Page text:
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Govt plans N-revival, focuses on investor concerns

india Updated: Nov 30, 2014 10:21 IST

The Narendra Modi government is working on plans to unshackle the country’s nuclear energy programme by resolving an issue that has frightened away foreign and domestic equipment suppliers alike: The prospect of potentially ruinous payouts in the event of an accident.

Government sources said Prime Minister Modi is understood to have asked his officials for an urgent solution to the problem which has all but neutered the landmark Indo-US nuclear deal of 2008 because equipment suppliers aren’t willing to risk liabilities that could bankrupt them. The law is unusual in that it holds suppliers, and not just the operator, liable if an accident occurs.

Options the government is considering include: Setting up an insurance pool, fixing a limit on reactor components for the purpose of determining liability, and the PM providing a personal assurance that vendors won’t be harassed unnecessarily in the event of an accident.

Ironically, the BJP, which is now in power, found common cause with the Left in rooting for the stringent supplier liability clauses in the Civil Liability for Nuclear Damage Act, 2010. The law was passed before US companies, which were eyeing a big chunk of the Indian market after the N-deal, could make any investments.

Now, the $85 billion civil nuclear programme to increase N-capacity to 63,000 MW from 4,780 MW currently through 30 nuclear reactors is being linked to Modi’s flagship Make in India initiative. US President Barack Obama, due in India in January as chief guest for the Republic Day festivities, would dearly love to see his country investing in the sector.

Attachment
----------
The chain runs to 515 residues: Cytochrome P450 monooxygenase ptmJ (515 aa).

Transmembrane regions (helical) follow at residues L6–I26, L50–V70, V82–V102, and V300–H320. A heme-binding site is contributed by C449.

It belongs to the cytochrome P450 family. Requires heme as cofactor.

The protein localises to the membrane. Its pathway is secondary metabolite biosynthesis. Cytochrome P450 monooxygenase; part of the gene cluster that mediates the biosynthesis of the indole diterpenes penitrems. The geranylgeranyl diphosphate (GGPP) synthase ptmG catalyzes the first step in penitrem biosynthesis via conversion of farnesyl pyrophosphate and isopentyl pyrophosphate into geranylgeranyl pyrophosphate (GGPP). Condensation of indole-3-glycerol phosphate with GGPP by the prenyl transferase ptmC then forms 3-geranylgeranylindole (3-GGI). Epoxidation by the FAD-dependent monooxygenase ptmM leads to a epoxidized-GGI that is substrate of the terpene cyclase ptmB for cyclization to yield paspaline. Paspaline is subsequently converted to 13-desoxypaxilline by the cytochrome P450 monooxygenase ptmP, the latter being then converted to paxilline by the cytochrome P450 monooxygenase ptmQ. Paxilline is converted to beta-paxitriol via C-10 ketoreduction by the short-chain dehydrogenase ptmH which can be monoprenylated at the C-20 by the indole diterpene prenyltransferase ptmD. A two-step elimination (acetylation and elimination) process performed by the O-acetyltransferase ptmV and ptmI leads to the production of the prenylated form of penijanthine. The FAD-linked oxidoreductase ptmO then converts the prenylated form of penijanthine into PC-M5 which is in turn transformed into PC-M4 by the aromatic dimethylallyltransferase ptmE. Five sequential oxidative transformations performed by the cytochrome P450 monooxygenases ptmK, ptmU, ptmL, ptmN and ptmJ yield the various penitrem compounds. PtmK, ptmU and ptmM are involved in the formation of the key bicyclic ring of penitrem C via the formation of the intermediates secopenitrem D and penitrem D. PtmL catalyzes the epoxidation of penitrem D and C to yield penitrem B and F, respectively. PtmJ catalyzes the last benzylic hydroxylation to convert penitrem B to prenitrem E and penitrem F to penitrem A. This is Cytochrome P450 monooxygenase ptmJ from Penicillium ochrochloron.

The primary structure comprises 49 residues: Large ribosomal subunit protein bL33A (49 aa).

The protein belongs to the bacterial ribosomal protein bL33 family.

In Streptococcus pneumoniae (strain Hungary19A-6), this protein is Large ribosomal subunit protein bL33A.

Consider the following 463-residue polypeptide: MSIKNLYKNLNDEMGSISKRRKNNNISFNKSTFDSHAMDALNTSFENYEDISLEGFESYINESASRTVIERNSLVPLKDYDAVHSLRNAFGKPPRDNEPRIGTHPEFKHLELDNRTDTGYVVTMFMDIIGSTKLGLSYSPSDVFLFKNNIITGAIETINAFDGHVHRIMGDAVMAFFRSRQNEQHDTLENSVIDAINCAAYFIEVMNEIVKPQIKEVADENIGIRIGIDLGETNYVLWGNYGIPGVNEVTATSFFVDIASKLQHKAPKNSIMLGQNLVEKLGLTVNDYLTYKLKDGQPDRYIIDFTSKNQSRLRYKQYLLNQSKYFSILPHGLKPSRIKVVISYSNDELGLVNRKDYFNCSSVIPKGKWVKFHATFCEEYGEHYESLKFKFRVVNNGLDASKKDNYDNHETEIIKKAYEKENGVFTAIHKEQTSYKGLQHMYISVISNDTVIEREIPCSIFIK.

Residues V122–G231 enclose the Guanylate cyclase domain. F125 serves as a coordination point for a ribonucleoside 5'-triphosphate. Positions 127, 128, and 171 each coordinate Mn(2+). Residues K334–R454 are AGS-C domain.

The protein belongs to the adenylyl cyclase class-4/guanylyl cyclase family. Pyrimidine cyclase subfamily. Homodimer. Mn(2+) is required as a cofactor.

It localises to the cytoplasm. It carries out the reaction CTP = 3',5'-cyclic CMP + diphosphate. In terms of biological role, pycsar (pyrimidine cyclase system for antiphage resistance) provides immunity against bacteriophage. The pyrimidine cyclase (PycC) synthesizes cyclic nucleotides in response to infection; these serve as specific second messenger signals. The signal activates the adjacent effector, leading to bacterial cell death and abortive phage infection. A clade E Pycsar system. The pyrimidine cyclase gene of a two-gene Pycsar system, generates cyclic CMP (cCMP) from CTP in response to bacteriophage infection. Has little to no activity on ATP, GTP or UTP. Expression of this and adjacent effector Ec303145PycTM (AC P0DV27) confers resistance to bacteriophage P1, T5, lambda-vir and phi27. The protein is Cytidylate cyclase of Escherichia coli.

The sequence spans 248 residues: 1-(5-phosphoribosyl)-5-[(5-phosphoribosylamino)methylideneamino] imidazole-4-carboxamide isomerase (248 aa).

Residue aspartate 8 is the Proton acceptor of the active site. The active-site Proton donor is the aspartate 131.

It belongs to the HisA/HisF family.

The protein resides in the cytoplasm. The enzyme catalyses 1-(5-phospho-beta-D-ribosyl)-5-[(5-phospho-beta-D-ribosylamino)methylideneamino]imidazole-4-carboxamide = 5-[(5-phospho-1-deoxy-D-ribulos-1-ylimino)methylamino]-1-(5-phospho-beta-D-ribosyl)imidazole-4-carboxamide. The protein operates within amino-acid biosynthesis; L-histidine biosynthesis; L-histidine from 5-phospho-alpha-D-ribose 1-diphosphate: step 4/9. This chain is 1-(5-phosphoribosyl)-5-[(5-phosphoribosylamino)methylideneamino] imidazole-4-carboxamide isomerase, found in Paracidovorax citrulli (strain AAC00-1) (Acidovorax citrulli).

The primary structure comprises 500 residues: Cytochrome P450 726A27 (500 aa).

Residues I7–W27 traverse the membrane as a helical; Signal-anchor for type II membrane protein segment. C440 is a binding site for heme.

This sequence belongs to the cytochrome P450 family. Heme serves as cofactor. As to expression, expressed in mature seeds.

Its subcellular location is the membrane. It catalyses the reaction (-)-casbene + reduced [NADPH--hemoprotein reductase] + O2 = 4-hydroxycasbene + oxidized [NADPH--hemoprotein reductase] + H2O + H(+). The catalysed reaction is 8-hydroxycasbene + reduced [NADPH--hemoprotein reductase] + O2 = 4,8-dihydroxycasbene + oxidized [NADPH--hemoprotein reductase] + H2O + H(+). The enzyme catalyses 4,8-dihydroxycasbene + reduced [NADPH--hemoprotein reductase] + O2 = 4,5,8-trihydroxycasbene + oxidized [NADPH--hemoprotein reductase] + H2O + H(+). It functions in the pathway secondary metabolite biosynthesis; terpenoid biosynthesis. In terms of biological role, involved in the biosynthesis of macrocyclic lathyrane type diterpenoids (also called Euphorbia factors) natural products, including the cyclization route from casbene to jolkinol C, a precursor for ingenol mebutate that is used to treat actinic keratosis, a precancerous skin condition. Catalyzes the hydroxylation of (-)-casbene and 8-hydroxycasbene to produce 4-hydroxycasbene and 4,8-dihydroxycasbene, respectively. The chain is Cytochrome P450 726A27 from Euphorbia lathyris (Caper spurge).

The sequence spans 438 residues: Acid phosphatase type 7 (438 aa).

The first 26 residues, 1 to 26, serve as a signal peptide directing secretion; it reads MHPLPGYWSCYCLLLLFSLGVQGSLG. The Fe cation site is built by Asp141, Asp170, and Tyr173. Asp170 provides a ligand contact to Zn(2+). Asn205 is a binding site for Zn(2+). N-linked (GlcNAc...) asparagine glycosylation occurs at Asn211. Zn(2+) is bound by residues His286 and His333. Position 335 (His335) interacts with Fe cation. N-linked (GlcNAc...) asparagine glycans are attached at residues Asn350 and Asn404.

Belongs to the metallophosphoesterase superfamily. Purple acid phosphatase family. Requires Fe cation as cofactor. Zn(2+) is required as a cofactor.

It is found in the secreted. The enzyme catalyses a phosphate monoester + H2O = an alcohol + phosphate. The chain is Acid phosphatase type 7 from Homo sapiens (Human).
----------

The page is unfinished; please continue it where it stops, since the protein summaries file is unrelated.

The insurance pool is proposed to have all stakeholders, both operator and suppliers, contributing to the fund to cover high insurance costs. And size of the fund will depend again on the government’s own contribution, as state-owned Nuclear Power Corporation of India Ltd (NPCIL) is the sole operator of nuclear power plants in the country.

The ministry of finance and the Department of Atomic Energy are working together to give final shape to this proposal. Foreign suppliers, including the American ones, wanted the liability attached to particular components to be fixed so as to ensure that their creditworthiness was not damaged because of the fact that they were operating in India. That is being addressed as well, sources said.

Former chairman of the Atomic Energy Commission, Anil Kakodkar, told HT: “Both domestic vendors as well as international suppliers have been raising concerns about the liability law. Though many proposals are being discussed by NPCIL and the Department of Atomic Energy to address these concerns, I doubt the language in the law would ever make them happy. But all will have to respect the law of the land.”

The latest trigger for the government’s rethink is the unwillingness of even domestic firms to participate in the 2800 MW, Rs. 23,000-crore Gorakhpur nuclear power project in Haryana. Private players like Larsen & Toubro (L&T) and Walchandnagar Industries Limited (WIL) have made no secret of their opposition to the liability law.

“As per international practice entire liability is channelised to operator on no fault basis and suppliers are not held liable beyond a specified limit and value,” said MV Kotwal, wholetime director and president (heavy engineering) at L&T.

“WIL has been a long standing nuclear equipment supplier, helping to build the domestic nuclear power capacity. The equipment are manufactured as per the design of NPCIL and it is inspected & cleared by NPCIL engineers at each stage. In which case, the manufacturer should not even qualify for the liability clause,” said GK Pillai, managing director & CEO of WIL.

NPCIL CMD, executive director in-charge of the media, and TR Arora , project director Gorakhpur project, didn’t respond to email queries from HT and repeated calls to their offices.